Scans are very often not required in the diagnosis of low back pain conditions. Scans will commonly reveal what could be perceived to be quite scary changes within the lumbar spine, such as changes to the height or density of spinal discs, changes to the position of the discs (e.g, “bulges”) and conditions such as arthritis within the joints. What the reports of these scans fail to mention, is that these changes are also very commonly seen in people without pain. A study [6] of over 1000 people without back or leg pain found that if we are over the age of 30, it is statistically more likely than not that we will have some findings on an MRI scan (see table below). It is also important to understand that any scan of your spine is relevant to the moment it was taken, and that time only. A vast majority of disc bulges are shown in research to resolve spontaneously without the requirement of any specific treatment [7]. As they become statistically increasingly prevalent with age, these changes can be attributable to the aging process. Other examples of this can be the grey hairs that start appearing (but between us, I was never-the-less disappointed to see these at 29 years old) or skin that has more wrinkles. When this occurs, we do not panic as we expect to see these changes.

It is of course though also reasonable to assume that some changes that may be classified as “age related”, such as those listed in the table above, can cause flares of low back pain. The science behind why some people feel pain with these changes and others do not, is not fully understood. It is extremely likely that this is multifactorial, in that there are many reasons why rather than one alone. One proposed theory is that if these changes occur gradually, rather than suddenly, the brain’s internal filtering system does not perceive a threat. Consequently, pain messages are not produced but the changes can be seen on imaging. The presence of any of these features do not affect the strength or stability of your spine and it is safe to continue with normal activities.

Myth 5 – “If I keep feeling pain during exercise I must stop as this means I could damage my spine”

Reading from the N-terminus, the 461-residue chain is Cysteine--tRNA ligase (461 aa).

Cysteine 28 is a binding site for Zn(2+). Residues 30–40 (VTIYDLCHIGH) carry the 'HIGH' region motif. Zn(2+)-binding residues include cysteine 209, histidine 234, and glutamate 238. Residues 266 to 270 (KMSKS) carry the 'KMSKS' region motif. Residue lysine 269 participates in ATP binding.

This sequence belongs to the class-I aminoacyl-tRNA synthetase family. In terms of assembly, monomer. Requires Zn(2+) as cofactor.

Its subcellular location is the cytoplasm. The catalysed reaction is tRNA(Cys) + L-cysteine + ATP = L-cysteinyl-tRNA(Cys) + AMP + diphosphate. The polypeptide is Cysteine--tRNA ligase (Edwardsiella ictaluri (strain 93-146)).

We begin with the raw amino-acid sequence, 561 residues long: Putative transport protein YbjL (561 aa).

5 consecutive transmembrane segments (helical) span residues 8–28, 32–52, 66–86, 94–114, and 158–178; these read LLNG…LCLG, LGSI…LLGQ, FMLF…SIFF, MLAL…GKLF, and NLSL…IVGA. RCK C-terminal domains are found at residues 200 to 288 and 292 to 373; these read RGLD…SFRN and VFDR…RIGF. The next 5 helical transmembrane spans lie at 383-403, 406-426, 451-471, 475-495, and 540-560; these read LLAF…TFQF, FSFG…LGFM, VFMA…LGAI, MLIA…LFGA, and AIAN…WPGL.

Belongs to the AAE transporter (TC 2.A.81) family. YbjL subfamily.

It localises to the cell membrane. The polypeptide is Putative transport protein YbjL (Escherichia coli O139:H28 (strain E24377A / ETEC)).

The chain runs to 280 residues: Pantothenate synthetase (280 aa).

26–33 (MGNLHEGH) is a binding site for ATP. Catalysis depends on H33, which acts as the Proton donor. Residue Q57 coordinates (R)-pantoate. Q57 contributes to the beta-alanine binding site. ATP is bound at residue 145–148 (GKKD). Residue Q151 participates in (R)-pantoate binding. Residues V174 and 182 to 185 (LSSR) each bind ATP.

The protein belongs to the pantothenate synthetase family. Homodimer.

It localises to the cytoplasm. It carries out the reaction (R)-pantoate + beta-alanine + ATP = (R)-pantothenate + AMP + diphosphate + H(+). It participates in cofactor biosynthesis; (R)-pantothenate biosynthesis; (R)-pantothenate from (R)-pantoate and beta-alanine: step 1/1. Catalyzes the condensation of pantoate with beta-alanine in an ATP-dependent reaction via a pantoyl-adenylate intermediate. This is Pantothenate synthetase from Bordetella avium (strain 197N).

Pain is an experience produced by the brain in response to a stimulus that it perceives to be a threat. For example, if you put your hand on a hot stove, you receive pain messages instantly from your brain to move your hand to prevent damage. In this circumstance, pain messages have produced a positive result in that they have protected you from further harm. As we have discussed previously, in persistent pain whilst the pain messages are real, they have lost their protective mechanism. Examples of this can be pain that occurs with simple everyday tasks such as standing or bending, or even when lightly touching the spine. We know these examples are not causing harm to the spine, but real pain is felt.

Pain during activity, movement or exercise actually more closely represents how sensitive the structures in your low back are, rather than how damaged they are. So, it is safe for someone to feel some pain when starting to move and exercise more. Research strongly suggests that gradually increasing activity and exercise improves control of symptoms in low back pain. A physiotherapist can tailor a specific plan to help you return to activities and sport that you value, as well as educating you in understanding how to appropriately work into acceptable symptoms. The benefits of exercise can be increasing tolerance and resilience to spinal movements and positively influencing the strength and endurance of spinal tissues.

Join me in part two where we will discuss five more common myths relating to lumbar back pain.

References

[1] GBD 2021 Low Back Pain Collaborators. (2023). Global, regional, and national burden of low back pain, 1990–2020, its attributable risk factors, and projections to 2050: A systematic analysis of the Global Burden of Disease Study 2021. The Lancet. Rheumatology5(6), e316.

[2] Macfarlane, G.J., Beasley, M., Jones, E.A., et al. (2012) The prevalence and management of low back pain across adulthood: results from a population-based cross-sectional study (the MUSICIAN study). Pain 153(1), 27-32.

[3] Bardin, L.D., King, P. and Maher, C.G. (2017) Diagnostic triage for low back pain: a practical approach for primary care. Medical Journal of Australia 206(6), 268-273.

[4] webpage: Low back pain (who.int) – World Health Organization – link checked on 22nd May 2024.

[5] O'Keeffe, M., O'Sullivan, P., Purtill, H., Bargary, N., & O'Sullivan, K. (2020). Cognitive functional therapy compared with a group-based exercise and education intervention for chronic low back pain: a multicentre randomised controlled trial (RCT). British journal of sports medicine54(13), 782-789.

[6] Brinjikji, W., Luetmer, P. H., Comstock, B., Bresnahan, B. W., Chen, L. E., Deyo, R. A., ... & Jarvik, J. G. (2015). Systematic literature review of imaging features of spinal degeneration in asymptomatic populations. American journal of neuroradiology36(4), 811-816.

[7] Yu, Pengfei, Feng Mao, Jingyun Chen, Xiaoying Ma, Yuxiang Dai, Guanhong Liu, Feng Dai, and Jingtao Liu. "Characteristics and mechanisms of resorption in lumbar disc herniation." Arthritis Research & Therapy 24, no. 1 (2022): 205.

Posted by Jack Thomas on May 29th 2024

Loading... Updating page...